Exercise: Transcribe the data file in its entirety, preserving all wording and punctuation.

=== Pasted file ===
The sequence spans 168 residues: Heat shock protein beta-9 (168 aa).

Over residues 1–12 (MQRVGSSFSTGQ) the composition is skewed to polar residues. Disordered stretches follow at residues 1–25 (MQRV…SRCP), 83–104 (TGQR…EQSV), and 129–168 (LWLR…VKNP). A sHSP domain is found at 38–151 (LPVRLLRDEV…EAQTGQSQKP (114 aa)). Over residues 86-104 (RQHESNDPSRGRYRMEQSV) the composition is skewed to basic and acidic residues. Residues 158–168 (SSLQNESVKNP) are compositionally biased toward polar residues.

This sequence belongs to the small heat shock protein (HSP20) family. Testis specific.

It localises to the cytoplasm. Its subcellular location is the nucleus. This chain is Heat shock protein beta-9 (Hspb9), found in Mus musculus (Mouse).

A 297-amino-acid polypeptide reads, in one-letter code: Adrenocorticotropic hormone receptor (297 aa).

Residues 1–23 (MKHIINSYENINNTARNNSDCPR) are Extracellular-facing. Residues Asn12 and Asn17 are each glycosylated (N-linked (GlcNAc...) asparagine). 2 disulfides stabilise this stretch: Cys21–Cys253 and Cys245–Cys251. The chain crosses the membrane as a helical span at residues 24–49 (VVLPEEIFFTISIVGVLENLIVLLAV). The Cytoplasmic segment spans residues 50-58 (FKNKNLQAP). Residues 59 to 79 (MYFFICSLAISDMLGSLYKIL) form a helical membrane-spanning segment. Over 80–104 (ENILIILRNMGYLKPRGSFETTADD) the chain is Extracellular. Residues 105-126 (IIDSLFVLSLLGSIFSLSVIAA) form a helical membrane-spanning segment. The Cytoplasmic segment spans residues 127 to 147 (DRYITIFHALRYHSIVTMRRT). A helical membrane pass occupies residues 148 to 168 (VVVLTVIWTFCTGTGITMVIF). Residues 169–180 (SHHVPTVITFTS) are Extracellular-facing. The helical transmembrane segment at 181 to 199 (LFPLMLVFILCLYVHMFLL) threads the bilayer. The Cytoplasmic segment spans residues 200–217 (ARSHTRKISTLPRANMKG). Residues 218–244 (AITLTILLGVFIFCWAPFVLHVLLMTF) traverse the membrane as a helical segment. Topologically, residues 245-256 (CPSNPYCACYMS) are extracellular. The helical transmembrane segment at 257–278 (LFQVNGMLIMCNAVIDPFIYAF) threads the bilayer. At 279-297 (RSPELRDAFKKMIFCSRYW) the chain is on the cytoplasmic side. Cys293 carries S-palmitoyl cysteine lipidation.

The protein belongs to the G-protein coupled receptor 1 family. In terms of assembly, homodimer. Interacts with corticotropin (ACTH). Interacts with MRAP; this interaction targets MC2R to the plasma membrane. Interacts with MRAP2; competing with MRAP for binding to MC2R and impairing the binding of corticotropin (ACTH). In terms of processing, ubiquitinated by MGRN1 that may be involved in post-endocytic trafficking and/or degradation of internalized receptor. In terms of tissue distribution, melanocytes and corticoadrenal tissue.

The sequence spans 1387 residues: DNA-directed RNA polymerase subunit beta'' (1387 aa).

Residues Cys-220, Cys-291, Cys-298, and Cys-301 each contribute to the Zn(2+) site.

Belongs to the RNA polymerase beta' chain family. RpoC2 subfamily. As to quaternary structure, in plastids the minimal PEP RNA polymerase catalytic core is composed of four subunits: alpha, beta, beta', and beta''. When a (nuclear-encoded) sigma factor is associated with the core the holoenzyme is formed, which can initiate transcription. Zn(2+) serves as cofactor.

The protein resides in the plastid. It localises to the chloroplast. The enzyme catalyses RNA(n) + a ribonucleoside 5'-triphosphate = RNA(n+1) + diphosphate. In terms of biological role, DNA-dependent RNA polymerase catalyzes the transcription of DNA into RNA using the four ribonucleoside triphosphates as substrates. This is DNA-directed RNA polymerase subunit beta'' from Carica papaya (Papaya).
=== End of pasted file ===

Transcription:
The sequence spans 168 residues: Heat shock protein beta-9 (168 aa).

Over residues 1–12 (MQRVGSSFSTGQ) the composition is skewed to polar residues. Disordered stretches follow at residues 1–25 (MQRV…SRCP), 83–104 (TGQR…EQSV), and 129–168 (LWLR…VKNP). A sHSP domain is found at 38–151 (LPVRLLRDEV…EAQTGQSQKP (114 aa)). Over residues 86-104 (RQHESNDPSRGRYRMEQSV) the composition is skewed to basic and acidic residues. Residues 158–168 (SSLQNESVKNP) are compositionally biased toward polar residues.

This sequence belongs to the small heat shock protein (HSP20) family. Testis specific.

It localises to the cytoplasm. Its subcellular location is the nucleus. This chain is Heat shock protein beta-9 (Hspb9), found in Mus musculus (Mouse).

A 297-amino-acid polypeptide reads, in one-letter code: Adrenocorticotropic hormone receptor (297 aa).

Residues 1–23 (MKHIINSYENINNTARNNSDCPR) are Extracellular-facing. Residues Asn12 and Asn17 are each glycosylated (N-linked (GlcNAc...) asparagine). 2 disulfides stabilise this stretch: Cys21–Cys253 and Cys245–Cys251. The chain crosses the membrane as a helical span at residues 24–49 (VVLPEEIFFTISIVGVLENLIVLLAV). The Cytoplasmic segment spans residues 50-58 (FKNKNLQAP). Residues 59 to 79 (MYFFICSLAISDMLGSLYKIL) form a helical membrane-spanning segment. Over 80–104 (ENILIILRNMGYLKPRGSFETTADD) the chain is Extracellular. Residues 105-126 (IIDSLFVLSLLGSIFSLSVIAA) form a helical membrane-spanning segment. The Cytoplasmic segment spans residues 127 to 147 (DRYITIFHALRYHSIVTMRRT). A helical membrane pass occupies residues 148 to 168 (VVVLTVIWTFCTGTGITMVIF). Residues 169–180 (SHHVPTVITFTS) are Extracellular-facing. The helical transmembrane segment at 181 to 199 (LFPLMLVFILCLYVHMFLL) threads the bilayer. The Cytoplasmic segment spans residues 200–217 (ARSHTRKISTLPRANMKG). Residues 218–244 (AITLTILLGVFIFCWAPFVLHVLLMTF) traverse the membrane as a helical segment. Topologically, residues 245-256 (CPSNPYCACYMS) are extracellular. The helical transmembrane segment at 257–278 (LFQVNGMLIMCNAVIDPFIYAF) threads the bilayer. At 279-297 (RSPELRDAFKKMIFCSRYW) the chain is on the cytoplasmic side. Cys293 carries S-palmitoyl cysteine lipidation.

The protein belongs to the G-protein coupled receptor 1 family. In terms of assembly, homodimer. Interacts with corticotropin (ACTH). Interacts with MRAP; this interaction targets MC2R to the plasma membrane. Interacts with MRAP2; competing with MRAP for binding to MC2R and impairing the binding of corticotropin (ACTH). In terms of processing, ubiquitinated by MGRN1 that may be involved in post-endocytic trafficking and/or degradation of internalized receptor. In terms of tissue distribution, melanocytes and corticoadrenal tissue.

The sequence spans 1387 residues: DNA-directed RNA polymerase subunit beta'' (1387 aa).

Residues Cys-220, Cys-291, Cys-298, and Cys-301 each contribute to the Zn(2+) site.

Belongs to the RNA polymerase beta' chain family. RpoC2 subfamily. As to quaternary structure, in plastids the minimal PEP RNA polymerase catalytic core is composed of four subunits: alpha, beta, beta', and beta''. When a (nuclear-encoded) sigma factor is associated with the core the holoenzyme is formed, which can initiate transcription. Zn(2+) serves as cofactor.

The protein resides in the plastid. It localises to the chloroplast. The enzyme catalyses RNA(n) + a ribonucleoside 5'-triphosphate = RNA(n+1) + diphosphate. In terms of biological role, DNA-dependent RNA polymerase catalyzes the transcription of DNA into RNA using the four ribonucleoside triphosphates as substrates. This is DNA-directed RNA polymerase subunit beta'' from Carica papaya (Papaya).